We also saw a candidate Swift Boated which ran back to those same sixties where he said his men and himself were out busily committing war crimes. Didnt see any prosecution. Hey but we cant waterboard them sunsabitches to keep attacks from happening..even though the courts have ruled in the favor of the Administration. But we also found out that same candidate met with North Vietnamese officials in Paris at the same time. How progressive. How Democrat.
    Anyone got Hanoi Janes number? At least she had the ass to do it on TV.

    We now are at a crossroads and get this one wrong Grace and we are going to see a mushroom cloud rising. Either Israel will pre-emptively attack Iran for developing nukes and start WWIV or Iran will start it and there will be multiple mushroom clouds going off in in Iran. Syria is another little piece of work. I sent a picture of a facility in Syria that was in question over a year ago to Revere and lo and behold its a goddamn nuke plant. Oh… and of course its for peaceful electricity production.

    I am not saying that McCain is the answer. I am a Republican and I am trying to get my arms around his ideas and statements. On the other hand Obama is no more qualified to be President than Lyndon Larouche. Our processes are hard in the US. They always have been. There is no objectivity. Everyone is now being held accountable for what they say and do and out of context on both sides of the fence and by which media is spouting it. Its always one upsmanship. You have four networks against one. The one is the number one news source in the US. The others are has beens, and one recently has been. Its quite an even match. Or as Paul Harvey would say, “And now for the rest of the story.” He isnt a progressive.

    Yes, waxing nostalgic. I hope that I can make it to 80 to see the opening of the Kennedy Assasination files to see if he was doing Marilyn M., whether the Ruskies had compromised him, and especially whether there is any indication that we let the Cubans/Mafia get him.

    Yeah, them sixties. Cant wait for us to return to them.

  27. #27 MarkH
    June 6, 2008

    Mark: You’re entitled, although you are hardly old. There was more to the sixties than the civil rights movement and you have benefitted from a lot of the rest of it. It was a time of cultural evolution. The world today would not be recognizable to someone living in the sixties.

    But how much of the hard work was accomplished by the undisciplined behavior of the yippies and hippies? All the hard work was done by the people wearing ties, not tie-dyes.

    Did we end the war? No. But we haven’t ended this war either.

    Exactly, because the shitheads protesting today show up with puppets, or worse, wearing all black with masks and bandannas acting like anarchists. This shit turns everyone off. Success against this war will only come when we start acting like MLK, and get our heads cracked in our Sunday best. Not when hippies get beat up on TV which is more fun to watch for most Americans than rodeo.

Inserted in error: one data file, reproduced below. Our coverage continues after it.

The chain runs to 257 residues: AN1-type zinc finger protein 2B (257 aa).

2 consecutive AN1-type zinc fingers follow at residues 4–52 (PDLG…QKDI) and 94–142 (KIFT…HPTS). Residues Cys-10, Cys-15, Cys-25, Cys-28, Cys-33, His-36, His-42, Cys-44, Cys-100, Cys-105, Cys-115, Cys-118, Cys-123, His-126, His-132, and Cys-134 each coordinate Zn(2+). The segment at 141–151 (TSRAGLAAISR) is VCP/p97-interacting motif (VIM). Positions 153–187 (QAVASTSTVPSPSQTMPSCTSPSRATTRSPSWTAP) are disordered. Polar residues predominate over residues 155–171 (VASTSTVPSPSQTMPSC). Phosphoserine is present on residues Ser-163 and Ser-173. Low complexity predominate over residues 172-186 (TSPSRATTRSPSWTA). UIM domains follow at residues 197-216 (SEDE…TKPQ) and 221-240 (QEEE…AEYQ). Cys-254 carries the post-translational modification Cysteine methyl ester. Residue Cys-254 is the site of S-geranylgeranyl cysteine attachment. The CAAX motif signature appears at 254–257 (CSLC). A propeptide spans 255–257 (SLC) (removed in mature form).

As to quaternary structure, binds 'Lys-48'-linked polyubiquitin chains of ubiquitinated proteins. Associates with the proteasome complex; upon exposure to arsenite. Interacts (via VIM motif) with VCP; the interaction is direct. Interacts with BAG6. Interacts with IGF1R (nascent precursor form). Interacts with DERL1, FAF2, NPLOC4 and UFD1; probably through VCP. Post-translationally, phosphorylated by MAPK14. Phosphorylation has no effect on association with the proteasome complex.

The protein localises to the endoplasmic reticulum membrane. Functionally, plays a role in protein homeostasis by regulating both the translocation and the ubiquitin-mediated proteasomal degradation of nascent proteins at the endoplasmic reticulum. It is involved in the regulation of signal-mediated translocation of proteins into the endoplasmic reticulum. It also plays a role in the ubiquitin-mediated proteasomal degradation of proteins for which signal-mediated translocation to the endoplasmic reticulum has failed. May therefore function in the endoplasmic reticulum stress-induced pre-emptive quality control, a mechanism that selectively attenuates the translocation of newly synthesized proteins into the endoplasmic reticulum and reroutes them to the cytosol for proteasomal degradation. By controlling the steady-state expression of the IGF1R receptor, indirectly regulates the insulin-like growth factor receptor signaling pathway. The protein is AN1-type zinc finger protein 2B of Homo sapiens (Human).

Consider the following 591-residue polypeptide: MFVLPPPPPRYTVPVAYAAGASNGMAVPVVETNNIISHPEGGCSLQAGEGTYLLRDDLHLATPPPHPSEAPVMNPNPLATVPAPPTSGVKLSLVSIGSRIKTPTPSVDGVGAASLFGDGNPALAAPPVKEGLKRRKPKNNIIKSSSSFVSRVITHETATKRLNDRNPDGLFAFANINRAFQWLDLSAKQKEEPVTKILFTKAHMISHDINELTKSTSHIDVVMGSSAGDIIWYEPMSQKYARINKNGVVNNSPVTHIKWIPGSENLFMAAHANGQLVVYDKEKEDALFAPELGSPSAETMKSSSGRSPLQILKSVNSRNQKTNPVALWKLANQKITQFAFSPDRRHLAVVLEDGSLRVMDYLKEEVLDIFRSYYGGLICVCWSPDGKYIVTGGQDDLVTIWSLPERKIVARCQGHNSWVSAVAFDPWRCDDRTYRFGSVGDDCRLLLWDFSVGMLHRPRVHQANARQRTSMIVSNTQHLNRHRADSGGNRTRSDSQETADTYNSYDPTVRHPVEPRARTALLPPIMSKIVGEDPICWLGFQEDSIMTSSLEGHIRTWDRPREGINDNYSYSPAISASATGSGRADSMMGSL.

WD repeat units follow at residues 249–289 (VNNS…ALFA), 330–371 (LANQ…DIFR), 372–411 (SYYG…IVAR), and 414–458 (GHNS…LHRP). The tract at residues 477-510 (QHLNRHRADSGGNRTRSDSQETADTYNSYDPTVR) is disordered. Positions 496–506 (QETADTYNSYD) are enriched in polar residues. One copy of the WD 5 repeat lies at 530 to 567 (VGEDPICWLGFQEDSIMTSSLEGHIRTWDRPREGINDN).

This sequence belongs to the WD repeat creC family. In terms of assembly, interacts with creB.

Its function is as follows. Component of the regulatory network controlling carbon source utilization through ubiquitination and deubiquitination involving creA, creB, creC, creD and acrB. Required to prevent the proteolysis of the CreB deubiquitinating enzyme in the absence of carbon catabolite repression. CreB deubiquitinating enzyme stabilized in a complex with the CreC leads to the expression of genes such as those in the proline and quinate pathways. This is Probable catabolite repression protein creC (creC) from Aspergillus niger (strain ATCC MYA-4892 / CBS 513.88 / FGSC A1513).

Did we cause the great advances in civil rights? No. But we haven’t done much today, either.. Judging things in this way misses the point. Have you stopped quackery or denialism?

    My efforts are at least based on hard work, discipline, science and reason. Not a weak excuse to do drugs and fuck without consequence. Cheap shot, try harder next time.

    What does that say about the blogosphere? Nothing, really.

    Couldn’t say it better myself, because while hippies were wandering around high a bunch of nerds created the internet through hard work and discipline. Accomplishing things, it’s great, people all over should try it.

    As for your opinion about “the only people who made a difference” I’d say it was a tad presumptuous. As for a draft, that would be a catastrophic mistake, enabling an even worse kind of military adventurism.

    Did you see my Grandpa Simpson reference? Don’t you remember the hippie episode? Dammit, take a joke.

    If we had a draft you’d probably be fighting in Iran now. Is that what you want? And how come we don’t have one (and saved you from fighting in Iran. You’re welcome)?

    Grandpa Simpson. Again. Did the hippies end the draft? No, again a bunch of guys in suits and ties. People who fought in Vietnam coming back and protesting in their uniforms and showing their objections to their government. Hippies? Nope. Again and again, the people who put their money where their mouth is made the difference.

    Oh god yes. I gave up on protesting this goddamn administration because all my well-meaning efforts were being ruined by the spectacle of jackasses from the 60s and their neo-hippie converts. I despise hippies from personal experience.

    I wasn’t a hippie but I knew plenty of very decent people who were called hippies because they had long hair and would rather get stoned than kill someone or follow orders.

    Or do anything productive. Oooh, you’re too stoned to do anything, that’s a moral stand.

    Compared to a lot of people in the suburbs in their Sunday best they were model citizens. So clothes and hairstyle aren’t really the point, are they? Nobody is saying that everyone who lived at the same time thought the same things and did things the same way (if that is what “conflating” is meant to imply). It was a very messy time, as I tried to indicate. It was also very exciting and its products in music, art and social mores are still with us. Maybe those things aren’t important to you, but they would be if you had to live under those constraints given the freedom you have now.